Behavioral finance FAQ / Glossary (Risk attitude)

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Dates of related message(s) in the
Behavioral-Finance group (*):
Year/month, d: developed / discussed,
i: incidental

Risk (-taking) attitude / appetite 
   / preference / profile


08/ 11i + see attitude, risk, risk
aversion, risk tolerance,
style of

investing, profiling (of investors),
risk premium, (expected) utility

Safety first? Or ready for the thrill?

Definition: an investor's risk attitude, (or risk appetite / preference
/ profile), is its degree of risk aversion (or, conversely, risk acceptance /
tolerance) when making decisions.

There is a gradation in this risk-taking attitude

1) Risk averse

2) Risk neutral (risk tolerant)

3) Risk seeker (risk taker).

(see below the related articles).

Those attitudes can be found in all risk situations, which includes of course those
of financial risk.

Highly variable taste for risk

Different taste buds for different risk soups.

The degree of financial risk appetite / acceptance varies:

Between individuals (everyone has its own risk
   profile)

Various questionnaires and psychological tests were devised and
are supposed to give an idea of the risk profile of an individual
or a population.

Also there is some relation with the level of dopamine in the
brain which incites to take decisions, actions, risks.
Please, come to the lab. ;-)


Also between social segments (categories of people):

genders, types of occupations, groups, countries.


Between personal activities:

A person can be a risk seeker in sports and risk averse in managing
his money.


Between external situations:

Usually people take more risk in those that involve competition.

Obviously, also the higher the expected reward, the higher the
accepted risk.

But there is no pure proportionality between those two values,
because of various phenomena seen in this (obviously precious and
helpful ;-)) glossary:

Expected utility, risk premium, loss aversion, the prospect 
theory,and many other cognitive and emotional traits.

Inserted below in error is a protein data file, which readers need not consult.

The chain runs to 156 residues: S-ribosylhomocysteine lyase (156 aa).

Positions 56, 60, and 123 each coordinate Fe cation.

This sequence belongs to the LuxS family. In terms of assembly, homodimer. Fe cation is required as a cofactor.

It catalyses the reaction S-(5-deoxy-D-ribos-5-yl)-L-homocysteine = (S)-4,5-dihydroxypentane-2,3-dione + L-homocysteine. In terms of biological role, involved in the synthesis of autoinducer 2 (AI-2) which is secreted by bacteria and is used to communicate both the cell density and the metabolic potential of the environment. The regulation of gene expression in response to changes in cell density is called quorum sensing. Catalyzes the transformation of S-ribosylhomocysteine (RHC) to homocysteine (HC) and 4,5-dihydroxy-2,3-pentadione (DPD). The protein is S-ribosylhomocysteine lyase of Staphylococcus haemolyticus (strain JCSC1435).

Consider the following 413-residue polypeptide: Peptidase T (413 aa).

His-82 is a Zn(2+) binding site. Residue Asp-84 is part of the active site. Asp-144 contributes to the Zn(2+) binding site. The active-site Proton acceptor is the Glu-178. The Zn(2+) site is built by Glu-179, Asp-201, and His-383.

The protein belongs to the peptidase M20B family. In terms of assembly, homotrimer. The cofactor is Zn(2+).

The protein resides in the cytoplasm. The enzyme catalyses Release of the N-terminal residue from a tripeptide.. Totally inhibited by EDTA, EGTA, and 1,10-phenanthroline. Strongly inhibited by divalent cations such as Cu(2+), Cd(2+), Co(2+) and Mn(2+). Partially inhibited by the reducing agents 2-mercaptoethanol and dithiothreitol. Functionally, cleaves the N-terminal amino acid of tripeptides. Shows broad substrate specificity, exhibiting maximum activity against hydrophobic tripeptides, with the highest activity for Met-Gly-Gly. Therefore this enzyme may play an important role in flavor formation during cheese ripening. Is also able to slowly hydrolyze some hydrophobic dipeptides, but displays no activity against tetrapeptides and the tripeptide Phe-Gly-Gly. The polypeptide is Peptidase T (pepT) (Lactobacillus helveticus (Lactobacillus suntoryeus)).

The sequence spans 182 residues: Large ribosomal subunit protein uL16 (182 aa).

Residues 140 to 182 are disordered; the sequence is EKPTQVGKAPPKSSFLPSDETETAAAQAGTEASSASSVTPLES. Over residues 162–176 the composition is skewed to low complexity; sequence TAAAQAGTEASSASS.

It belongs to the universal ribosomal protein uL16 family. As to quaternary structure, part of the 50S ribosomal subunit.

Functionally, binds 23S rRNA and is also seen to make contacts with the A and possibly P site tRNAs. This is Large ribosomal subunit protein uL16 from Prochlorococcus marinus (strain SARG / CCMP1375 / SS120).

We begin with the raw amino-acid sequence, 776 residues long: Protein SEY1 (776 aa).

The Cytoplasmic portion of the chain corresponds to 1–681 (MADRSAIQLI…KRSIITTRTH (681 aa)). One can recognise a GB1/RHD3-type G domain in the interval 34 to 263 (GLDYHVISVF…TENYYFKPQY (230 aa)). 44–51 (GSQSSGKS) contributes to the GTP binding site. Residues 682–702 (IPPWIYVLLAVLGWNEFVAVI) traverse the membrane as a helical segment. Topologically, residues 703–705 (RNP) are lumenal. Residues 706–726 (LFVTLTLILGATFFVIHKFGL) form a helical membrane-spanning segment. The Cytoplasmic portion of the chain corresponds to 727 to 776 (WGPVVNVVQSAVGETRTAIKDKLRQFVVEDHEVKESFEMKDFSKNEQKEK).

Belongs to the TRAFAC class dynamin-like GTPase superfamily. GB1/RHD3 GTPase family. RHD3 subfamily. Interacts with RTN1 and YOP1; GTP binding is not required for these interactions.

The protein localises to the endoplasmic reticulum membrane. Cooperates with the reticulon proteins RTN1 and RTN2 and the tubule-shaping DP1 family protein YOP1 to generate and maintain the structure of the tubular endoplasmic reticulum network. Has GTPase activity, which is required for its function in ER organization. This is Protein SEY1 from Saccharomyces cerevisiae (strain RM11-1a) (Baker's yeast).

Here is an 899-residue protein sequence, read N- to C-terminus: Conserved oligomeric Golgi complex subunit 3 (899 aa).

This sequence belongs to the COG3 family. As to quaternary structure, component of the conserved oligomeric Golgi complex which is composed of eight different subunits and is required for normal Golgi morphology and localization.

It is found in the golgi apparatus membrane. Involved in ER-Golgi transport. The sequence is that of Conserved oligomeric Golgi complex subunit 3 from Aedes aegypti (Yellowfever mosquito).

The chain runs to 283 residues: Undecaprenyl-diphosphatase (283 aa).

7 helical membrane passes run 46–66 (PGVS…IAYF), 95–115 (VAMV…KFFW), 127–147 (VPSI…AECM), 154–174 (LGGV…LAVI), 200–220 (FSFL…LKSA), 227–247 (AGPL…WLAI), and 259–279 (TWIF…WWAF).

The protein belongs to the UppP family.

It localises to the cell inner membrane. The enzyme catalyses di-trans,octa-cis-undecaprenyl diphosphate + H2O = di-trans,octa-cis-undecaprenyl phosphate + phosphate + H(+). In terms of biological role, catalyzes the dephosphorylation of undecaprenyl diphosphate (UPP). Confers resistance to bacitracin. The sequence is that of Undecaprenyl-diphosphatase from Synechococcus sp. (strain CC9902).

In time: the risk attitude can be unstable.

Periods of euphoria's or gloom tend to alternate, not only for
individuals but also for collective attitudes.

Risk aversion / averse


00/6i,12i - 01/8i - 02/1i,9i,12i
- 03/3i,4i - 04/2i,5i
- 07/5i,8i
- 09/1d + see risk attitude, risk
premium, fear, loss aversion

Carrot and stick.

In average, people are risk averse. Usually they are not too ready to

take risks unless given extra incentives,...which range from
carrot to stick.


When thus attitude is related to economic / financial risk, it means that they
will take a risk only in exchange for some compensation in good money.

More precisely, if they accept to invest in an asset on which they
feara sizeable money loss
if things turn bad:

They want an extra "expected return" (*) to
  
overcome their fear.

 (*) An expected return (see expectancy) is a mathematical

    projection that already averages out the
    probabilities of gains and losses.
    But the risk averse player asks for more than that.


Therefore, they buy it only if it is at a lower price than a safe
   asset (**).

(**) This is plain math also:

=> the lower the price (P) paid for an asset that gives an
      income (I),

=> the higher is the return (R = I/P) for its holder

That is how risk aversion has an incidence on market prices:
     see risk premium, utility.

Variations between people and periods

Risk taker today, risk averse tomorrow....

Although most investors most of the time are risk averse,

the degree of risk aversion is an individual trait that differs from one
investor to another.

A relation usually cited is that the less wealth and income
   an investor
has, the more he is supposed to avoid risk in his
    decisions.

This is because a loss would be fatal for people without financial